Over-expression of VEGF in marrow stromal cells promotes angiogenesis in rats with cerebral infarction via the synergistic effects of VEGF and Ang-2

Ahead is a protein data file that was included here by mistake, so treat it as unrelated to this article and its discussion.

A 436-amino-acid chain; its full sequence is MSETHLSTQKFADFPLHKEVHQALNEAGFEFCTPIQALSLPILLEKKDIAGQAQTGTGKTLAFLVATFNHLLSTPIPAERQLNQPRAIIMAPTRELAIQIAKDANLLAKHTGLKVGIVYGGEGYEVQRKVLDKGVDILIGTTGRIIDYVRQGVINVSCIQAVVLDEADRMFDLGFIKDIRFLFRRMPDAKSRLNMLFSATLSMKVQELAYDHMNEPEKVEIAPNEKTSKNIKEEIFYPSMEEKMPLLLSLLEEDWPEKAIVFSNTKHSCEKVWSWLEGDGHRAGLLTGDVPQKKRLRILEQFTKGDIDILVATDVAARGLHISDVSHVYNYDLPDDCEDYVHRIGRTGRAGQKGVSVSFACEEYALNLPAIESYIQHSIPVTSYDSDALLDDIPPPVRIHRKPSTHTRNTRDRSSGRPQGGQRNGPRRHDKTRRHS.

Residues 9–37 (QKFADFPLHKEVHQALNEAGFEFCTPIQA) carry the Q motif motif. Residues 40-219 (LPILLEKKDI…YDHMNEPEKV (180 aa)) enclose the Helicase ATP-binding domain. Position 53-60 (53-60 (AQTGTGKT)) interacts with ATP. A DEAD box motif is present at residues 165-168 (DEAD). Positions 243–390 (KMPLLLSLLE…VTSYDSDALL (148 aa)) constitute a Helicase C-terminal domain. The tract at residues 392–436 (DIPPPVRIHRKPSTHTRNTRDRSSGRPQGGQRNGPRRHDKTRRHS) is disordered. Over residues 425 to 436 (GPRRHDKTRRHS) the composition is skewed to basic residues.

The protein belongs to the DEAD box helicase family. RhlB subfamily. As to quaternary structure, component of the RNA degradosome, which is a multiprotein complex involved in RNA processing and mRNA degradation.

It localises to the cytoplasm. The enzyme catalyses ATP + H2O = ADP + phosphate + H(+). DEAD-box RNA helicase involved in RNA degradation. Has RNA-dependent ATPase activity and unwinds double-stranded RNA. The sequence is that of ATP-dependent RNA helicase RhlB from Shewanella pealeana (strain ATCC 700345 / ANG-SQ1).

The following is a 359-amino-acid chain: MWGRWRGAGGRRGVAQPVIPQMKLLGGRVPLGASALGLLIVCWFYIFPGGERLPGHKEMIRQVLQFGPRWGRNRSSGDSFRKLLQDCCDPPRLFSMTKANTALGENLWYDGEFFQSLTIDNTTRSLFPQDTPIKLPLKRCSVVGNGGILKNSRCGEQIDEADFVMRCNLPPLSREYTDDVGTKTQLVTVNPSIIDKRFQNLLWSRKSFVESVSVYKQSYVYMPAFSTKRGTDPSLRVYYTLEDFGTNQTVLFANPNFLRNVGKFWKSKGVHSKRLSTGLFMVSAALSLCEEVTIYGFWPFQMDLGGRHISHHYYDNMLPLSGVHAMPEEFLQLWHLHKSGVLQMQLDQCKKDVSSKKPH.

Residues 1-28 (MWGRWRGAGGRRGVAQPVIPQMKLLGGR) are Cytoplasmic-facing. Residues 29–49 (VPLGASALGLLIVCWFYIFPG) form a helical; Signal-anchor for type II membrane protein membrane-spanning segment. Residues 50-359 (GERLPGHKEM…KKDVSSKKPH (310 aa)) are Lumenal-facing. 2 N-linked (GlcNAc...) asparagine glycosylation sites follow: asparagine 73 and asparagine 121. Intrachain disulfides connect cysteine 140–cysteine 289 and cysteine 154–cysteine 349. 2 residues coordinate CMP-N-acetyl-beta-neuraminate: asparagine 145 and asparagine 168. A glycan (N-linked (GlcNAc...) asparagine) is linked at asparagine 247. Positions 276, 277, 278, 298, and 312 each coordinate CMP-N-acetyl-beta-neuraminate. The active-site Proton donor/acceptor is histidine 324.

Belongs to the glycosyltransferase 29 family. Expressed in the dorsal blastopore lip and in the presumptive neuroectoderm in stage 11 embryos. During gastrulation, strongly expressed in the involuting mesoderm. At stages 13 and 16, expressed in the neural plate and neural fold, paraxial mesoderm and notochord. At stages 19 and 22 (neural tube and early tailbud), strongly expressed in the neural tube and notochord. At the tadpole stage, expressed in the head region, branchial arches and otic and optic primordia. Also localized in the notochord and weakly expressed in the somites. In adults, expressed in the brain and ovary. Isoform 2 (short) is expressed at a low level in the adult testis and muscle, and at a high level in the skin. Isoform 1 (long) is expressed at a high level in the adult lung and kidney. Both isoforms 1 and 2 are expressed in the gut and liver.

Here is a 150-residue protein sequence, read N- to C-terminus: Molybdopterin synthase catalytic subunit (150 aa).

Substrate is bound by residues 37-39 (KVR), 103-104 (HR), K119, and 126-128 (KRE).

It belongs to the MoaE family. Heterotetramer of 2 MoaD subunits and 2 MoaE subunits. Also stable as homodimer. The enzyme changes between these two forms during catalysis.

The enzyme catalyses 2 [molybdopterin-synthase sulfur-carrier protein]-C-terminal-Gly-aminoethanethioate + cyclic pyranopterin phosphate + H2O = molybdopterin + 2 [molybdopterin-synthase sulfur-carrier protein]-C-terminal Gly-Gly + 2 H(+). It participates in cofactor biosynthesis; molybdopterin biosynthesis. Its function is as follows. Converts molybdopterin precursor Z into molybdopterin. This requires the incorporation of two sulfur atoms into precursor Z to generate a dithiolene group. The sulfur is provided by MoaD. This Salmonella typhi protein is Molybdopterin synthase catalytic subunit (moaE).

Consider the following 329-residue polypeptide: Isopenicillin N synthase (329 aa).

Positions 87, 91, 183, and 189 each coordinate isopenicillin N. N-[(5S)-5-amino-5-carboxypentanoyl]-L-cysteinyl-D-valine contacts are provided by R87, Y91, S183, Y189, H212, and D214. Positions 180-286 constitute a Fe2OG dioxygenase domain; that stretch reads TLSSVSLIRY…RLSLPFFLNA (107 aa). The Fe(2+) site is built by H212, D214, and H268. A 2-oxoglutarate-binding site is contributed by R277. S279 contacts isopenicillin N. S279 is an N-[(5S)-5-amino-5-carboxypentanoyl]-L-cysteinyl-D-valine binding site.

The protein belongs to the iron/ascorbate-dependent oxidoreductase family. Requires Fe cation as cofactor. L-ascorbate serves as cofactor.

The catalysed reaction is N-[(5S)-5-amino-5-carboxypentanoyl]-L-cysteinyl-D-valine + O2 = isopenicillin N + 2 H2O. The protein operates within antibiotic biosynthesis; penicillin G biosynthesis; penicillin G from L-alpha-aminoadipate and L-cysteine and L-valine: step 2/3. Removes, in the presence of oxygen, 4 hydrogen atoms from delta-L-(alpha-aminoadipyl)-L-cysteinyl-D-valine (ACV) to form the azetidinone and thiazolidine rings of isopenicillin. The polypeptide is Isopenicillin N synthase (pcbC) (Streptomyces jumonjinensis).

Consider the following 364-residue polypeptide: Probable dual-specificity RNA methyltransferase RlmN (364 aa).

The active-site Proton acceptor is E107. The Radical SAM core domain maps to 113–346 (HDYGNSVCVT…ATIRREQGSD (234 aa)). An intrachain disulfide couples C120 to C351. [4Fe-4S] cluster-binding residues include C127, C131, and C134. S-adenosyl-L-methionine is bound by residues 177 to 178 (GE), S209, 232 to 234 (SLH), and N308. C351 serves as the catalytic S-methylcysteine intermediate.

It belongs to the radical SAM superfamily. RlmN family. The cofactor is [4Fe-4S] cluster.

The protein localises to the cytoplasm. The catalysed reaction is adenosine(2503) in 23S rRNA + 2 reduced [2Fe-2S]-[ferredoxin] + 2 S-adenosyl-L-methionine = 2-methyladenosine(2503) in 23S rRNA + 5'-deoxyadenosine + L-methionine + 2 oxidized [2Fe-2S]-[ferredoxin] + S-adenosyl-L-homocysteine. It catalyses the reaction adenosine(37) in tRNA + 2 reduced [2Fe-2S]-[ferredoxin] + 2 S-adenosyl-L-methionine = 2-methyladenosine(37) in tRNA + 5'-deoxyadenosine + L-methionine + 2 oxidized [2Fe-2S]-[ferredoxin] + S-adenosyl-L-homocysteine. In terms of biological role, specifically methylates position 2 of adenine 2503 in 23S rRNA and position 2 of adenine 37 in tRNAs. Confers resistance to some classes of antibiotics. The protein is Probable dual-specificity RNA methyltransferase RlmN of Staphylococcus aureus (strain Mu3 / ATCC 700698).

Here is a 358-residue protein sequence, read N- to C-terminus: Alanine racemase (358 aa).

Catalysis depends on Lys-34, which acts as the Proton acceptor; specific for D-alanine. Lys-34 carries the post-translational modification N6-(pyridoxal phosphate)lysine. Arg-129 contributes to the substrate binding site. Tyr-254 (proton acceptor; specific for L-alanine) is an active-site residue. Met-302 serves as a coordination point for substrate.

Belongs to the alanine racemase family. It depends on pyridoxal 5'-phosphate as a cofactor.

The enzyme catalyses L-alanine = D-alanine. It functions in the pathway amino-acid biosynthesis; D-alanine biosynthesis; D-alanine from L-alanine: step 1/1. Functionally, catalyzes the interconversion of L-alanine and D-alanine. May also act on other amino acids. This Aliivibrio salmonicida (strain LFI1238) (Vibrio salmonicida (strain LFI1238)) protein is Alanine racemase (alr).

BACKGROUND The aim of this study was to determine if anterior cruciate ligament (ACL) reconstruction by remnant preservation promotes cell proliferation, vascularization, proprioception recovery, and improved biomechanical properties of the tendon grafts. MATERIAL AND METHODS 75 New Zealand rabbits were randomly assigned into the control group (group A), conventional ACL reconstruction group (group B), ACL reconstruction using remnant preservation and graft through remnant sleeve technique group (group C), and ACL reconstruction using remnant preservation and remnant tensioning technique group (group D). The remnant and healing of tendon grafts in groups C and D were observed at 3, 6, and 12 weeks after surgery, and the mRNA expression levels of VEGF, NT-3 and GAP-43 in ACL (group A) or tendon graft samples (groups B, C, and D) were determined by real-time PCR. Tendon graft cell count, microvessel density (MVD), and proprioceptors were determined by H&E staining, CD34, and S-100 immunohistochemical staining. The biomechanical properties of the tendon graft at week 12 in groups B, C, and D were examined by using a tensile strength test. RESULTS Remnant and tendon grafts were not healed at 3, 6, and 12 weeks after the operation in groups C and D. VEGF, NT-3, and GAP-43 mRNA expressions in groups B, C, and D were higher than those in group A (P<0.05), but no significant difference was observed between groups B, C, and D (P>0.05). Furthermore, tendon graft cell count, MVD, proprioception, and biomechanical properties showed no significant differences (P>0.05) among groups B, C, and D at various time points. CONCLUSIONS There was no significant difference in cell proliferation, vascularization, proprioception recovery, or biomechanical properties of the tendon grafts between remnant-preserving and conventional ACL reconstruction methods.